A Michigan non-compete agreement is a written document executed to ensure one party doesn’t create or join a business venture that directly competes with the other party. These contracts are used in the context of a business sale as well as in an employer-employee relationship. In the latter scenario, the employer would have their employee sign this contract to prevent them from providing similar services in a defined area for a limited period of time.
Certain requirements were introduced through the Michigan Antitrust Reform Act (MARA) that courts of law reference to enforce NCAs that are equitable for both parties. The enforceability of these agreements relies on the document being only broad enough to protect the employer’s business interests while not obstructing the general public’s interest or the employee’s livelihood.
Michigan uses common law in determining the enforceability of non-compete agreements and, in general, will enforce these contracts as long as they are reasonable in accordance with the Michigan Antitrust Reform Act.
- Reasonable business interests. State law asserts that employers may present non-compete agreements to employees in order to protect their business interests, which can include trade secrets and confidential information, client/customer lists, and special knowledge and training.
- Time, area, and industry. Non-competes are only enforceable if they have a reasonable time limit and geographical scope, and the employer only prohibits activities that are in line with the type of services the employee provided during their employment.
- Equitable. Michigan courts have acknowledged that a non-compete is lawful if the following components apply:
- It is used for an honest and just purpose.
- It is used to protect the employer’s business interests.
- It is equitable for both parties.
- It is not harmful to the general public. 
- Independent contractors. In addition to employees, courts of law view restrictive agreements against independent contractors to be justifiable and enforceable.
- General knowledge and skills. Employers have the right to use NCAs to protect against an employee gaining an unfair advantage, but these contracts cannot prevent the employee from using general knowledge or skills.
- Non-confidential information. Michigan courts have ruled that working for a competitor is not justification for enforcing an NCA if the employee did not intend to use or was not given access to their former employer’s confidential information.
- Lawyers. It is against the law to have attorneys execute a non-compete or similar agreement that prevents them from practicing law.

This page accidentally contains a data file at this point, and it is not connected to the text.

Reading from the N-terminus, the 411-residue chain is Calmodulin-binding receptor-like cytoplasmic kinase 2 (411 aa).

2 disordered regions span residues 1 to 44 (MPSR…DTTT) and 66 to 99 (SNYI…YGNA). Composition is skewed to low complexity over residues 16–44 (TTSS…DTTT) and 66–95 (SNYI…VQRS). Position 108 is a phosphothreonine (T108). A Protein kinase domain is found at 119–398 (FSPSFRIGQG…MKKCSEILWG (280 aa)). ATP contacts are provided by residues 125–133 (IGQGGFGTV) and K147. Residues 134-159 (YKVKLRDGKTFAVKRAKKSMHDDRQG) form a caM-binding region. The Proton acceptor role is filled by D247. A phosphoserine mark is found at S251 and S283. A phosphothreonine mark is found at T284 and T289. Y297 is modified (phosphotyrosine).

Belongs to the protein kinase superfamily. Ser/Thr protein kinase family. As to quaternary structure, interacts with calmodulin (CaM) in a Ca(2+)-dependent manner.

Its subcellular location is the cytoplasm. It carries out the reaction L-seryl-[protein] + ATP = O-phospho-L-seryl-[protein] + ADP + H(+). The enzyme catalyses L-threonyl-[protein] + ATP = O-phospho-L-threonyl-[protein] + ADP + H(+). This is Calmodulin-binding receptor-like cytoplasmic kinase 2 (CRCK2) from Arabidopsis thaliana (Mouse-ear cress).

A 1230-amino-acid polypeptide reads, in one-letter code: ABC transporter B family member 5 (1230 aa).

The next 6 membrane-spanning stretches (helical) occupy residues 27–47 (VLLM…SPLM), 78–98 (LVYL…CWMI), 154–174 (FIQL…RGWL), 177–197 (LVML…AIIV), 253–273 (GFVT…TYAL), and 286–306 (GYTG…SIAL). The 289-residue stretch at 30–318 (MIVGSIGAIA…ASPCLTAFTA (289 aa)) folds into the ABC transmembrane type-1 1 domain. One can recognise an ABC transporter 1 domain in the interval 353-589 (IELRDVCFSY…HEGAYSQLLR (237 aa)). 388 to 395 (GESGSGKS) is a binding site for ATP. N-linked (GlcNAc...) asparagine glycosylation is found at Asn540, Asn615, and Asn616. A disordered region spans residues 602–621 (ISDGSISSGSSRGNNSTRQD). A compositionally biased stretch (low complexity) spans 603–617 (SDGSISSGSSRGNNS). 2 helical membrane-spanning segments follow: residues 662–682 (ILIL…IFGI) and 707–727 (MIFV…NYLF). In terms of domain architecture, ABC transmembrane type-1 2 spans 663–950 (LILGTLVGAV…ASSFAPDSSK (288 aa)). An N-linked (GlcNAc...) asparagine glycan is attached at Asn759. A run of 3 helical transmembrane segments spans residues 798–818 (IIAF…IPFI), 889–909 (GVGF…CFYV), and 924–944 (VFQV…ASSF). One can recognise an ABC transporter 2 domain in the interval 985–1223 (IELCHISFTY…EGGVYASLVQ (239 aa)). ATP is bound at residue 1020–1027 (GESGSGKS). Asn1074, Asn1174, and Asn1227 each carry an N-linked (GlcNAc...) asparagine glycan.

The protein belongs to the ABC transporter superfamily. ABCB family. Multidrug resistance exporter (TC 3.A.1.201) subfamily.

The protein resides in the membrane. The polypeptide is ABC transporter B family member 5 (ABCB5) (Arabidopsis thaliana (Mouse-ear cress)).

The MARA does not create a definitive time limit for non-competes; they merely state that “the agreement or covenant [must be] reasonable as to its duration.” In most cases, a time limit of six (6) months to three (3) years is considered an appropriate term to restrict an employee from competing with their former employer.
As with other aspects of an NCA, the geographical scope must only be as far-reaching as is reasonable to protect the employer’s interests. Therefore, an unlimited geographical area might be justifiable if the line of business from which the employee is restricted is very specific.
Employers must present some sort of benefit to employees in conjunction with the signing of an NCA. An offer of employment or the continuation of employment is deemed to be adequate consideration to enforce a non-compete agreement. If the parties have already executed a contract that guarantees an employee’s future position, continued employment may be considered inadequate.
- § 445.774a
- St Clair Medical, PC v. Borgiel, 270 Mich. App. 260, 266, 715 N.W.2d 914, 918-19 (Mich. Ct. App. 2006)
- Bristol Window and Door, Inc. v. Hoogenstyn, 250 Mich. App. 478, 650 N.W.2d 670 (Mich. Ct. App. 2002)
- Coates v. Bastian Brothers, 276 Mich. App. 498, 507, 741 N.W.2d 539, 545 (Mich. Ct. App. 2007)
- Certified Restoration Dry Cleaning v. Tenke, 511 F.3d 535, 549 (6th Cir. 2007)
- MRPC 5.6
- Lowry Computer Products, Inc. v. Head, 984 F. Supp. 1111 (E.D. Mich. 1997)
- Superior Consulting Co., Inc. v. Walling, 851 F. Supp. 839, 847 (E.D. Mich. 1994)
- Qis, Inc. v. Industrial Quality Control, Inc., 262 Mich. App. 592, 594, 686 N.W.2d 788, 789 (Mich. Ct. App. 2004)
Michigan Non-Disclosure Agreement – Establishes a legal arrangement between two (2) parties regarding the preservation of confidentiality with respect to trade secrets shared between said parties.
Michigan Non-Solicitation Agreement – Used by employers to legally prevent employees from soliciting customers and fellow employees.